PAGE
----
I got the title for this post from this song by the inimitable band 'The Selecter' which was a favorite of mine almost 40 years ago when I DJ'd at a college radio station.

I also saw this band at the late Hurrah club in New York City over half a lifetime ago - here is a live version of the same song!

Friday, December 22, 2017

A Tale of Two Apples

  When I last wrote about my adventures using my self-directed 401K to buy stocks and write covered calls against them it was the end of September and my purchases of Exxon (XOM) and Apple (AAPL) were stuck in limbo as their stock prices had dipped so far below the purchase price and option stock price that I felt compelled to sell an option for Exxon with an expiration date four months into the future to generate cash flow while my 100 shares of Apple was showing a loss of over $400 despite my having collected over $400 in selling options on the stock over a 5 week period.

  In the intervening three months the stock market has risen upwards. The Dow Jones Industrial Average has gained 10% and most of my favorite stocks have gone along for the ride. Exxon burst past my option strike price of $82.50 in October and flirted with $84 days before the dividend date of November 10th. I was expecting my January 2018 option to be called in order for the buyer to collect the dividend but to my surprise the option was not exercised and I received a bonus of $154 on December 10th. With a month to go before the option expires, Exxon is in a band between $82 and $84 and it seems to be a close call as to whether the option gets exercised. Whether it gets called or not I only consider this a minor win since being stuck with the stock for an extra 4 months my ROI is 9% on an annualized basis which is good but not great and could be considered downright poor considering the length of time I had to hold the stock.

  
6/19/2017Buy 200 XOM @83.005-16605.95
6/19/2017Sell 2 XOM Option @82.5 (2.06)
Expiring 8/18/2017
405.65
8/2/2017Buy 2 XOM Option @82.5 (.05)
Expiring 8/18/2017
-10.08
8/18/2017Sell 2 XOM Option @82.5 (.85)
Expiring 10/20/2017
+163.66
8/10/2017.77 dividend payable 9/11/2017+154.00
8/28/2017Buy 2 XOM Option @82.5 (.10)
Expiring 10/20/2017
-20.08
9/5/2017Sell 2 XOM Option @82.5 (.80)
Expiring 1/1/2018
+153.65
11/10/2017.77 dividend payable 12/11/2017+154.00
Total (If option is exercised)+889.605.36%

  I has a much happier time with Apple. A week after my post the stock crept over $155 and I took the opportunity to collect $170 by selling another option to sell the stock for $162.50 on November 3rd. I could have done much better by waiting a week or two since Apple continued to gain momentum throughout the month and broke over $168 on October 30th. I knew that AAPL’s dividend date was on November 3rd and the risk of the stock sliding back under $162.50 was minimal so I bought my option back on October 30th at a high price and sold the same option only expiring on November 17th, picking up $60 in the exchange. The new option was exercised a week early on the dividend date of November 10th so I was happy to have an extra $60 in return for a weeks worth of patience and overall the investment gained $750 over three months for an annual return of 19.45% which I consider very good.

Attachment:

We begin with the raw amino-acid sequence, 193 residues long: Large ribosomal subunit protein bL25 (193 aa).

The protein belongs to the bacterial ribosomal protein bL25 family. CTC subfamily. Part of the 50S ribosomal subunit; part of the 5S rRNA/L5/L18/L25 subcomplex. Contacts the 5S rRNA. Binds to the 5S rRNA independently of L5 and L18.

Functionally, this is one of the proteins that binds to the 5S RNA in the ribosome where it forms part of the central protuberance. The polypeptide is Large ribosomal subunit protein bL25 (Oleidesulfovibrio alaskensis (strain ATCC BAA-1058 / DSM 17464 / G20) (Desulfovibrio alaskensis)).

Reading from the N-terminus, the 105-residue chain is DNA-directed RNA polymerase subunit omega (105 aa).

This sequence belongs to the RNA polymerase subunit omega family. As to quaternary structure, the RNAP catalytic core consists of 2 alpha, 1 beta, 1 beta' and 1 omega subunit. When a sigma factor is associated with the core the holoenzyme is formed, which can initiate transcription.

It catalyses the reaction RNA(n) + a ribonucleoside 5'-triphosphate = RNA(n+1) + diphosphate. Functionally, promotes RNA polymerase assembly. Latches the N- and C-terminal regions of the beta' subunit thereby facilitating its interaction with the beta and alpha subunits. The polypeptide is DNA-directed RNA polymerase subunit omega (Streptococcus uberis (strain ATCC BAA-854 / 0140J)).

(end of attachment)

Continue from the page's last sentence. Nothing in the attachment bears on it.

8/15/2017Buy 100 AAPL @161.7053-16175.48
8/15/2017Sell 1 AAPL Option @162.5 (.88)
Expiring 8/18/2017
+83.00
8/17/2017Buy 1 AAPL Option @162.5 (.10)
Expiring 8/18/2017
-10.04
8/17/2017Sell 1 AAPL Option @162.5 (.84)
Expiring 8/25/2017
+79.00
8/257/2017Buy 1 AAPL Option @162.5 (.04)
Expiring 8/25/2017
-4.04
8/25/2017Sell 1 AAPL Option @162.5 (.90)
Expiring 9/1/2017
+85.00
8/30/2017Buy 1 AAPL Option @162.5 (1.86)
Expiring 9/1/2017
-191.64
8/30/2017Sell 1 AAPL Option @162.5 (3.65)
Expiring 9/15/2017
+359.35
9/14/2017Buy 1 AAPL Option @162.5 (.03)
Expiring 9/15/2017
-3.04
9/15/2017Sell 1 AAPL Option @162.5 (.70)
Expiring 9/22/2017
+65.00
9/20/2017Buy 1 AAPL Option @162.5 (.10)
Expiring 9/15/2017
-10.04
10/3/2017Sell 1 AAPL Option @162.5 (1.75)
Expiring 11/3/2017
+169.35
10/30/2017Buy 1 AAPL Option @162.5 (6.05)